“Players like Farfetch and YNAP have built a significant… consumer base, they provide the convenience of finding many brands under one (digital) roof, loyal customers acquire status and secure perks by concentrating their spend on them,” he wrote in a note to investors on 7 June.

Innovating through data

In the four years since Yoox Net-a-Porter merged — a process that resulted in the departure of Net-a-Porter founder and chairman Natalie Massenet in late 2015 — the company has come to favour quick tests and incremental improvements over “big bang” launches.

A smarter and more strategic approach to data has been fundamental. In 2017, YNAP opened a 70,000-square-foot innovation hub in London, where new chief data and analytics officer Alessia Kosagowsky, who came from Burberry, was tasked with making better use of the way the company collects, analyses and acts on data. She and her team are focused on integrating data into all levels of the business, enabling its systems and 5,300 employees to make better, faster decisions; to develop more personal, relevant experiences for shoppers; to retain customers and to grow the top line.​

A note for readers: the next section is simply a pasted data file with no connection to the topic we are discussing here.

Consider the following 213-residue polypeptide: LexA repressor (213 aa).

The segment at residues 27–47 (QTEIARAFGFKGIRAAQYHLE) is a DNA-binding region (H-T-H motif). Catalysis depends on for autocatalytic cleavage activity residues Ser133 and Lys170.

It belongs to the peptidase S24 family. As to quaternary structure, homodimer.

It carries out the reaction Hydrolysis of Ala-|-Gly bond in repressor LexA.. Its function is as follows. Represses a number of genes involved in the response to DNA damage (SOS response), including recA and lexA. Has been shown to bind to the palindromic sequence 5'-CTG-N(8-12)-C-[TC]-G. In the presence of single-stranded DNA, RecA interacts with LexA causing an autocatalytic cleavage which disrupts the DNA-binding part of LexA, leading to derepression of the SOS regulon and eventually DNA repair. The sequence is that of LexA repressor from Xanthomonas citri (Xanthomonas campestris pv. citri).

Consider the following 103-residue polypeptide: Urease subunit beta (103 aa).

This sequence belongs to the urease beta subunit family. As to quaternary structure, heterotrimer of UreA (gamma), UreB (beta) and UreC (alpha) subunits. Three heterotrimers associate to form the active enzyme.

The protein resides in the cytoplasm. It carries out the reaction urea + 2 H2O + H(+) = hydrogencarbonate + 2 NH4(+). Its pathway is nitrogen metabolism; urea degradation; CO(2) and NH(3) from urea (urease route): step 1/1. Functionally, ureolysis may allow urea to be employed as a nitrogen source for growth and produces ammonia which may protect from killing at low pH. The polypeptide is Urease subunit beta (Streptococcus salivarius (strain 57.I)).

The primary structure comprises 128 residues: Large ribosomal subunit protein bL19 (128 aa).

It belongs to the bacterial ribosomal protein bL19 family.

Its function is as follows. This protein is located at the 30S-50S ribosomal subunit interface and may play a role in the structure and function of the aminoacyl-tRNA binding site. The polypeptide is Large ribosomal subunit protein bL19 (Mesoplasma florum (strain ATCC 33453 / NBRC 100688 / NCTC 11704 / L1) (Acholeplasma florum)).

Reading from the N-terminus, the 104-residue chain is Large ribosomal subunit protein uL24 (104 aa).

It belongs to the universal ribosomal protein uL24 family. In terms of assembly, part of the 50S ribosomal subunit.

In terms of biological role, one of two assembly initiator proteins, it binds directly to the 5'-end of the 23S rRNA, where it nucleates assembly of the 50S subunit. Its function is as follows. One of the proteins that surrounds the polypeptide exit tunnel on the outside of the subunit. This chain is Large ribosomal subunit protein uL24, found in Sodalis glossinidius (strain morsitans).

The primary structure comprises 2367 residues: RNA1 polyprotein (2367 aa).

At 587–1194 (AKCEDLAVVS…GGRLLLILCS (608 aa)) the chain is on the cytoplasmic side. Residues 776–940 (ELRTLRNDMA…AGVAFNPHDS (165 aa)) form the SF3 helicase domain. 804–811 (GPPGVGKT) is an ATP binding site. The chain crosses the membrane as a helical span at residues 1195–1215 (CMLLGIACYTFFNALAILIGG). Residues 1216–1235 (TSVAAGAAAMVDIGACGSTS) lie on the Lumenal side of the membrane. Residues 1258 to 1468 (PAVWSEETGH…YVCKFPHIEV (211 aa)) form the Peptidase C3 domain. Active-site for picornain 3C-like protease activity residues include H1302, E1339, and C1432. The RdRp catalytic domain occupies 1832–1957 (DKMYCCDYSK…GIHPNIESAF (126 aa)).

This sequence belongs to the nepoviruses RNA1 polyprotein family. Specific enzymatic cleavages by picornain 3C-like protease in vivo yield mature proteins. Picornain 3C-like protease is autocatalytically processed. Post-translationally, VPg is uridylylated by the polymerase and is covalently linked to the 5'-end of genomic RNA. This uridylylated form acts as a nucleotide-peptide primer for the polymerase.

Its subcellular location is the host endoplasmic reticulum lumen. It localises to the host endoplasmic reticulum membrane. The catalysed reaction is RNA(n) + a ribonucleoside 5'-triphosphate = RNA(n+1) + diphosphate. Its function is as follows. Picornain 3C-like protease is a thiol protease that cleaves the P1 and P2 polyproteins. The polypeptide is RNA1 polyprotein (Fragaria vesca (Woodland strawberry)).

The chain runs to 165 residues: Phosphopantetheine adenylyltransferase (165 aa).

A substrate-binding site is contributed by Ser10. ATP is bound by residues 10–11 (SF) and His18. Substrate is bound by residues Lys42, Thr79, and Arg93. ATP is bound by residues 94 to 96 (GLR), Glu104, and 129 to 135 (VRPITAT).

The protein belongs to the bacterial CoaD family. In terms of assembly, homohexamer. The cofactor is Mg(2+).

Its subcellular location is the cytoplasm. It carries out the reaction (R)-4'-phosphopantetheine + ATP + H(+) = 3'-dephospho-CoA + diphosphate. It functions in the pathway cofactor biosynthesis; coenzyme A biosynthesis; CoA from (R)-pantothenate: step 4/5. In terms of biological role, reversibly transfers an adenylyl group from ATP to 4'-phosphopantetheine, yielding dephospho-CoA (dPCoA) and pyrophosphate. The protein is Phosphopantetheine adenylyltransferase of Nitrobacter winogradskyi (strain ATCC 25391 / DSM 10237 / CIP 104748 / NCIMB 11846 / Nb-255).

"We sit on a gold mine of data,” says Marchetti. “[We have] 3 million high spenders around the world who we can serve through data better and better and better through personalisation.”

The goal isn’t to obviate humans, but to decrease the number of decisions that humans have to make by making relevant data readily available and creating predictive models. In buying, for example, historical data isn’t always entirely helpful. If the brand sold out of all size small sweaters last year, it only knows how many sold — not how many it would have sold if it had stocked more. Thus, predictive models can try to account for the latent demand — the missed opportunity — in buying even more size small sweaters. Buyers now have this information at their fingertips when placing orders. However, the data is only a starting point, and buyers can veto it at any point.